THE DEFENDANT: Well, it was not a dyed-in-the-wool decision. It was a decision that I think I reached a few seconds before I actually shot her.

* * * * * *

THE COURT: * * * Tell me about the actual shooting. What happened? How many shots did you shoot?

THE DEFENDANT: Well, the first two shots were, I would say, instantaneous, together, and the third shot followed it by--I have no concept of time--but some interval of time.

THE COURT: How much interval? What's your best testimony in that regard?

THE DEFENDANT: My guess would be just a few seconds.

The prosecution provided the following additional information:

[PROSECUTOR]: Your Honor, the premeditation, Mr. Rude, I believe, was laying a factual basis for the shot. He described first the first shot to the head of Ms. Rude. I believe we still have shots two and three. There was a pause between the second shot, a pause between the third shot. And I would submit upon completion of that statement, there would be sufficient evidence to support premeditation.

Appellant asserts that the factual basis which was provided to the district court did not establish premeditation, an element of the crime of first-degree murder. Wyo.Stat. § 6-2-101(a) (Cum.Supp.1992) provides:

Whoever purposely and with premeditated malice, or in the perpetration of, or attempt to perpetrate, any sexual assault, arson, robbery, burglary, escape, resisting arrest or kidnapping, kills any human being is guilty of murder in the first degree.

This court has consistently held that no specific period of time is required for premeditation to occur. State v. Riggle, 76 Wyo. 1, 298 P.2d 349 (1956), cert. denied, 352 U.S. 981, 77 S.Ct. 384, 1 L.Ed.2d 366 (1957). We have concluded that premeditation requires only a brief interval between the formation of the intent or design and the commission of the act. Collins v. State, 589 P.2d 1283, 1292 (1979).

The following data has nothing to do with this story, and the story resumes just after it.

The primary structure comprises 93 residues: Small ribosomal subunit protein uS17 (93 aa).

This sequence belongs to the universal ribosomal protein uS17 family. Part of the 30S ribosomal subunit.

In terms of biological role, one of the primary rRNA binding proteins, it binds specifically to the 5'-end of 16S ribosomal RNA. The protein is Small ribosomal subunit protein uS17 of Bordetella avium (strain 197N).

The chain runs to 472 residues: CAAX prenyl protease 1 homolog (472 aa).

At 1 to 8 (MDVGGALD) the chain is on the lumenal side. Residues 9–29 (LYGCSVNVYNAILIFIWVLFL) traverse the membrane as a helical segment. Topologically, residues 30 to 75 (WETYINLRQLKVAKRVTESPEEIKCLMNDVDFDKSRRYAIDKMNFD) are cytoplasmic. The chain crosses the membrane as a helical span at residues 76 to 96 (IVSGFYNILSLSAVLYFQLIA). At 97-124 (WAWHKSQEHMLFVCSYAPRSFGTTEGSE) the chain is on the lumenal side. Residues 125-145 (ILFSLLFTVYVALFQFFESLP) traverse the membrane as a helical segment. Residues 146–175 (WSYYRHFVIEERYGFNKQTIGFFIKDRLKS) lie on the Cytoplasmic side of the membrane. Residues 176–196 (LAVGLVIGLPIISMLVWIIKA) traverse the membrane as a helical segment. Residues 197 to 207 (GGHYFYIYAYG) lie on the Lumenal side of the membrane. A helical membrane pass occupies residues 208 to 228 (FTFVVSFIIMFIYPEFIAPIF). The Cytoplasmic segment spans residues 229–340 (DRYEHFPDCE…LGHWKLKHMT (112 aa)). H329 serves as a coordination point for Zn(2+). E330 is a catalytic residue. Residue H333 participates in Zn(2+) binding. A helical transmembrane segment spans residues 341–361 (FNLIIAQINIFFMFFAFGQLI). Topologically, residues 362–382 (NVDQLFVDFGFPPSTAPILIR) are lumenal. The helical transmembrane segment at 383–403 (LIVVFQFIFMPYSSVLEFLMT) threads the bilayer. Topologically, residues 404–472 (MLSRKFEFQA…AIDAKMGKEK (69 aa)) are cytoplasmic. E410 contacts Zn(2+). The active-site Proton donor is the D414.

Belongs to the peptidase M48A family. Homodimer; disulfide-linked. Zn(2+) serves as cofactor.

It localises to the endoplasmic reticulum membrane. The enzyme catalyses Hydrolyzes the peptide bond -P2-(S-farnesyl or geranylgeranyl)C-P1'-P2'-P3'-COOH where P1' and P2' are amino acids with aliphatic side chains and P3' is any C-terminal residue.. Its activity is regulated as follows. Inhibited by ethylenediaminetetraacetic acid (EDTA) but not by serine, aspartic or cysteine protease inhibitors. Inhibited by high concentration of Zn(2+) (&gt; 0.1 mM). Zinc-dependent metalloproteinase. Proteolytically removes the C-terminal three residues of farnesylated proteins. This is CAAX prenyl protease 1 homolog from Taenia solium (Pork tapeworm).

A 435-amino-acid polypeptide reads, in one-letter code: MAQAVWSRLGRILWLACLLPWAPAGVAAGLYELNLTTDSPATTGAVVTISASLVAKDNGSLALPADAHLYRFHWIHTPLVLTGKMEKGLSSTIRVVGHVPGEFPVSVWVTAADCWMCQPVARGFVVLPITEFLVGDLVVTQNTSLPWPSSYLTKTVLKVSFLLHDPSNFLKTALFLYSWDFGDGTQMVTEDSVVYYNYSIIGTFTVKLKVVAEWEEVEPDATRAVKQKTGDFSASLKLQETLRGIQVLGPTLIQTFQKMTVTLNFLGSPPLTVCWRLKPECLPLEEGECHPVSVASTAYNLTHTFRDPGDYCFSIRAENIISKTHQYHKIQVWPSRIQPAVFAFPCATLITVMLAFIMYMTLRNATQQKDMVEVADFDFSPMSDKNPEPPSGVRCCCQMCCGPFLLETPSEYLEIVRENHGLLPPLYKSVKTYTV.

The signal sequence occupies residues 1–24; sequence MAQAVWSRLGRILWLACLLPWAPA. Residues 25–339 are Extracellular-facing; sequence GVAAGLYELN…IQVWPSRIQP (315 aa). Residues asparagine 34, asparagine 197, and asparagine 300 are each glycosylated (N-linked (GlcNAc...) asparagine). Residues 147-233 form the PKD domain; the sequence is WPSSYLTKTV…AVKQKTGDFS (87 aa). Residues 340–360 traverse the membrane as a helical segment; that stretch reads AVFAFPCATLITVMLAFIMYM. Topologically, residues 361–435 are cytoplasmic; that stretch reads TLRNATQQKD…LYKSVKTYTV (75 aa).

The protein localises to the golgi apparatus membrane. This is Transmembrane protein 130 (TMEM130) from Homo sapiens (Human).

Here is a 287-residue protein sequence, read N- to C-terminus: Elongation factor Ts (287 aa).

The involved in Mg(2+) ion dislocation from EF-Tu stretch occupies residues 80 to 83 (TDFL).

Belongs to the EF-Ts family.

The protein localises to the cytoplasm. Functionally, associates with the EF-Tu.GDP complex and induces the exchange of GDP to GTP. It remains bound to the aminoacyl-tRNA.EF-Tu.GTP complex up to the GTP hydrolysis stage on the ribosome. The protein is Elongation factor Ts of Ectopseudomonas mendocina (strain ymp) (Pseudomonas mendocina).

The word "premeditated" when used in reference to first-degree murder implies an interval, however brief, between the formation of the intent or design and the commission of the act.

Id. at 1292. Premeditation need not have existed for any given length of time before the act. It is sufficient that premeditation existed at the time of the act, and the intent and the act may be as instantaneous as successive thoughts. Riggle, 298 P.2d at 367; Cloman v. State, 574 P.2d 410, 418 (Wyo.1978). We agree with the definition of premeditation outlined by the Supreme Court of Colorado:

It matters not how short the interval, if it was sufficient for one thought to follow another, and the defendant actually formed the design to kill, and deliberated and premeditated upon such design before firing the fatal shot, this was sufficient to raise the crime to the highest grade known to the law.

Sandoval v. People, 117 Colo. 588, 192 P.2d 423, 424-25 (1948). See also Young v. State, 849 P.2d 754 (Wyo.1993).

We have held that, when a conviction for first-degree murder is reviewed on appeal, "[d]eliberation and premeditation as the basis for conviction of murder may be inferred from the facts and circumstances surrounding the killing." Buckles v. State, 500 P.2d 518, 521 (Wyo.), cert. denied, 409 U.S. 1026, 93 S.Ct. 475, 34 L.Ed.2d 320 (1972). While Buckles involved a jury's finding of deliberation and premeditation, we hold that this same rule applies to a judge's determination of the factual basis for a plea of guilty to first-degree murder.

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We find support for this rule in the plain language of W.R.Cr.P. 15(f) (Rule 11 under the present rules). The rule requires the court to satisfy itself that a factual basis exists for the guilty plea before accepting such plea. The rule does not...